- Sludge requires secondary treatment and/or appropriate discharge.
Treatment processes in a single pit (aerobic, anaerobic, dehydration, composting or otherwise) are limited and, therefore, pathogen reduction and organic degradation is not significant. However, since the excreta are contained, pathogen transmission to the user is limited.
Single pits are appropriate for rural and peri-urban areas; in densely populated areas they are often difficult to empty and/or have insufficient space for infiltration. Single pits are especially appropriate when water is scarce and where there is a low groundwater table. They are not suited for rocky or compacted soils (that are difficult to dig), or for areas that flood frequently.
A simple Single Pit is an improvement to open defecation; however, it still poses health risks:
- Leachate can contaminate groundwater;
- Stagnant water in pits may promote insect breeding;
- Pits are susceptible to failure/overflowing during floods.
Single pits should be constructed at an appropriate distance from homes to minimize fly and odour nuisances and to ensure convenience and safety.
A Ventilated Improved Pit (VIP) is slightly more expensive but greatly reduces the nuisance of flies and odours, while increasing comfort and usability. For more information on the VIP please refer to the Single Pit VIP page. When two pits are dug side-by-side, one can be used while the contents of the other pit are allowed to mature for safer emptying. For more information on dual pit technologies refer to Double Pit VIP and Twin Pits for Pour Flush pages.
Operation & Maintenance
There is no daily maintenance associated with a single pit apart from keeping the facility clean. However, when the pit is full it can be a) pumped out and reused or b) the superstructure and squatting plate can be moved to a new pit and the previous pit covered and decommissioned, which is only advisable if plenty of land area is available.
- ARGOSS (2001). Guidelines for Assessing the Risk to Groundwater from on-Site Sanitation. British Geological Survey Commissioned Report, CR/01/142, Keyworth, UK.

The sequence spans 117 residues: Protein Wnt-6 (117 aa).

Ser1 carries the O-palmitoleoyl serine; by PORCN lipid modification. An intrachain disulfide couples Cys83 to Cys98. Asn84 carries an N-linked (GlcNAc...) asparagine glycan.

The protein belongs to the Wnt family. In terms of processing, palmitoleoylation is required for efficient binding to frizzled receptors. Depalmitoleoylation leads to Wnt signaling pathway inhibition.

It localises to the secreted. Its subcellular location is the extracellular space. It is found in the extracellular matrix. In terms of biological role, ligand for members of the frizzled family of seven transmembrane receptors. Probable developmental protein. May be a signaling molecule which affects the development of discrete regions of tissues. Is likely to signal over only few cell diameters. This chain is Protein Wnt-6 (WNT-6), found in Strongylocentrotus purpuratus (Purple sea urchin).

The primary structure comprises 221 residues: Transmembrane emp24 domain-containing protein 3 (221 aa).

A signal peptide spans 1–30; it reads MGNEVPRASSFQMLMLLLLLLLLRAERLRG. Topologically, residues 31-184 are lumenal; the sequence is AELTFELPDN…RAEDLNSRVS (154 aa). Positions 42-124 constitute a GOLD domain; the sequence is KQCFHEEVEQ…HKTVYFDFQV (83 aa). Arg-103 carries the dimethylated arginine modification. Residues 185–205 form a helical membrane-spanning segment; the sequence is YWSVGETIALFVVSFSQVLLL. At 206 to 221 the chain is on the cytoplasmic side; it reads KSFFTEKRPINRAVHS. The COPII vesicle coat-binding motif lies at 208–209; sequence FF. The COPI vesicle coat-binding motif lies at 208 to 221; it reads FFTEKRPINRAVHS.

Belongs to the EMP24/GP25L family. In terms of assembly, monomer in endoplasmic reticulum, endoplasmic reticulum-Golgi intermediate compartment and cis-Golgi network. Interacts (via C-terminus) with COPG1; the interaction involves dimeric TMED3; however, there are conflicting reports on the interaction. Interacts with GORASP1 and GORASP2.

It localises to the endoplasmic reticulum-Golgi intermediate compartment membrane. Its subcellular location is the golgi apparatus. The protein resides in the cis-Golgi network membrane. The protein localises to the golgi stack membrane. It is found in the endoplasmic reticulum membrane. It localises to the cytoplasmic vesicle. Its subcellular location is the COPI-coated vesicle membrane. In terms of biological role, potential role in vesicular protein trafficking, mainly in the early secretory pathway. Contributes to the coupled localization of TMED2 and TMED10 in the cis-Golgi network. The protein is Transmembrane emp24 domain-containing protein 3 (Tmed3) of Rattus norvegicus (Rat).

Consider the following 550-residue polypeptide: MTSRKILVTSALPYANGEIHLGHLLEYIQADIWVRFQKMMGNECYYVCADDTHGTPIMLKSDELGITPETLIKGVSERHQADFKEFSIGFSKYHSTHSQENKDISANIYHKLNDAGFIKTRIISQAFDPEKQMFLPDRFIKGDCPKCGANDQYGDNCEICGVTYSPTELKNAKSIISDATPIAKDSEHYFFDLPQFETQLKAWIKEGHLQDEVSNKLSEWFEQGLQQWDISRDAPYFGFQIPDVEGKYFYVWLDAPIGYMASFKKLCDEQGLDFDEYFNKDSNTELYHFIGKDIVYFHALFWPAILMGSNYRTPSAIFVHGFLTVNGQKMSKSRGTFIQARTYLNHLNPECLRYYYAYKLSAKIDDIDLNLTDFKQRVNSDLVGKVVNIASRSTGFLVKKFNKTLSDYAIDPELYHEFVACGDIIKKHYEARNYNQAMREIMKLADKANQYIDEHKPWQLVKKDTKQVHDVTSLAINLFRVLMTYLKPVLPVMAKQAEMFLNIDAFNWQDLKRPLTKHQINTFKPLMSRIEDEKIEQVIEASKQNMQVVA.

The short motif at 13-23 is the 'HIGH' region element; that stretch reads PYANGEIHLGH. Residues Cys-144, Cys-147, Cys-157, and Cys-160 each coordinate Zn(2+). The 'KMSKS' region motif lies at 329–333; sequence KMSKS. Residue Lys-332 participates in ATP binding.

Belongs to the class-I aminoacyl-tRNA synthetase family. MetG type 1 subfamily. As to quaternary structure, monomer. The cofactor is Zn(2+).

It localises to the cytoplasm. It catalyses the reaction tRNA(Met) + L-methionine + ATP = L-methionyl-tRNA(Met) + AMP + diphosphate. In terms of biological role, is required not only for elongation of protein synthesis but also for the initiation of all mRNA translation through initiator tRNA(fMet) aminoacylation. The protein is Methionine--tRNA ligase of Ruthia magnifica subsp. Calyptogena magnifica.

- Brandberg, B. (1997). Latrine Building. A Handbook for Implementation of the Sanplat System. Intermediate Technology Publications, London, UK. (Book; a good summary of common construction problems and how to avoid mistakes)
- Franceys, R., Pickford, J. and Reed, R. (1992). A Guide to the Development of on-Site Sanitation. WHO, Geneva, CH. (For information on accumulation rates, infiltration rates, general construction and example design calculations)
- Graham, J. P. and Polizzotto, M. L. (2013). Pit Latrines and Their Impacts on Groundwater Quality: A Systematic Review. Environmental Health Perspectives, National Institute of Environmental Health Sciences, Research Triangle Park, US.
- Pickford, J. (1995). Low Cost Sanitation. A Survey of Practical Experience. Intermediate Technology Publications, London, UK. (Book; Information on how to calculate pit size and technology life)
- Robens Institute (1996). Fact Sheets on Environmental Sanitation. Fact Sheet 3.4: Simple Pit Latrines. University of Surrey, UK and WHO, Geneva, CH.
The material on this page was adapted from:
Elizabeth Tilley, Lukas Ulrich, Christoph Lüthi, Philippe Reymond and Christian Zurbrügg (2014). Compendium of Sanitation Systems and Technologies, published by Sandec, the Department of Water and Sanitation in Developing Countries of Eawag, the Swiss Federal Institute of Aquatic Science and Technology, Dübendorf, Switzerland.
The 2nd edition publication is available in English. French and Spanish are yet to come.